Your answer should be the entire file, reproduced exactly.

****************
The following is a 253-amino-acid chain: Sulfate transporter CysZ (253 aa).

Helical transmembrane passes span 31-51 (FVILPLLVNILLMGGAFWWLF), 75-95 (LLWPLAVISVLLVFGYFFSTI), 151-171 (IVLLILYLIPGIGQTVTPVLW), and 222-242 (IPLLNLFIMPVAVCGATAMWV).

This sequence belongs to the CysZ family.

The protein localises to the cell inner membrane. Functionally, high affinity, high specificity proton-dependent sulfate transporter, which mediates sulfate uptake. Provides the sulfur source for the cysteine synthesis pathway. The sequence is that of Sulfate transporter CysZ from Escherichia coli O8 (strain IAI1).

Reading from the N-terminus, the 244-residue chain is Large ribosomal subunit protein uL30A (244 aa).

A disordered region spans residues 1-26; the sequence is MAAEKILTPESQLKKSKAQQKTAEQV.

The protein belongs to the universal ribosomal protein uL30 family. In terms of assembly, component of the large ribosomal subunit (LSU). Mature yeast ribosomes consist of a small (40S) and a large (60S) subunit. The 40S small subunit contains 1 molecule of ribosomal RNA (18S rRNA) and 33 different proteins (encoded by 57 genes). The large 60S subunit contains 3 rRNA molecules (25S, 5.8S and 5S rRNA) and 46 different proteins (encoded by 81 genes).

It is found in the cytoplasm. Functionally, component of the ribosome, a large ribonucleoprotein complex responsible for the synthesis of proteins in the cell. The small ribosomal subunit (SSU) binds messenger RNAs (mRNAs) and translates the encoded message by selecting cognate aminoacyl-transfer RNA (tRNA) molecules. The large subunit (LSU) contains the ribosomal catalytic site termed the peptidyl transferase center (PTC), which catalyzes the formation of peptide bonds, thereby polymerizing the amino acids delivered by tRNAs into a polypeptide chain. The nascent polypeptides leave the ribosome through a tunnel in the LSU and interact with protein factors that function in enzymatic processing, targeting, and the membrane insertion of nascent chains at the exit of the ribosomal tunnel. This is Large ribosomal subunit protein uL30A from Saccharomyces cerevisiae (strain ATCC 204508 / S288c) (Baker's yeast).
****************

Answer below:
The following is a 253-amino-acid chain: Sulfate transporter CysZ (253 aa).

Helical transmembrane passes span 31-51 (FVILPLLVNILLMGGAFWWLF), 75-95 (LLWPLAVISVLLVFGYFFSTI), 151-171 (IVLLILYLIPGIGQTVTPVLW), and 222-242 (IPLLNLFIMPVAVCGATAMWV).

This sequence belongs to the CysZ family.

The protein localises to the cell inner membrane. Functionally, high affinity, high specificity proton-dependent sulfate transporter, which mediates sulfate uptake. Provides the sulfur source for the cysteine synthesis pathway. The sequence is that of Sulfate transporter CysZ from Escherichia coli O8 (strain IAI1).

Reading from the N-terminus, the 244-residue chain is Large ribosomal subunit protein uL30A (244 aa).

A disordered region spans residues 1-26; the sequence is MAAEKILTPESQLKKSKAQQKTAEQV.

The protein belongs to the universal ribosomal protein uL30 family. In terms of assembly, component of the large ribosomal subunit (LSU). Mature yeast ribosomes consist of a small (40S) and a large (60S) subunit. The 40S small subunit contains 1 molecule of ribosomal RNA (18S rRNA) and 33 different proteins (encoded by 57 genes). The large 60S subunit contains 3 rRNA molecules (25S, 5.8S and 5S rRNA) and 46 different proteins (encoded by 81 genes).

It is found in the cytoplasm. Functionally, component of the ribosome, a large ribonucleoprotein complex responsible for the synthesis of proteins in the cell. The small ribosomal subunit (SSU) binds messenger RNAs (mRNAs) and translates the encoded message by selecting cognate aminoacyl-transfer RNA (tRNA) molecules. The large subunit (LSU) contains the ribosomal catalytic site termed the peptidyl transferase center (PTC), which catalyzes the formation of peptide bonds, thereby polymerizing the amino acids delivered by tRNAs into a polypeptide chain. The nascent polypeptides leave the ribosome through a tunnel in the LSU and interact with protein factors that function in enzymatic processing, targeting, and the membrane insertion of nascent chains at the exit of the ribosomal tunnel. This is Large ribosomal subunit protein uL30A from Saccharomyces cerevisiae (strain ATCC 204508 / S288c) (Baker's yeast).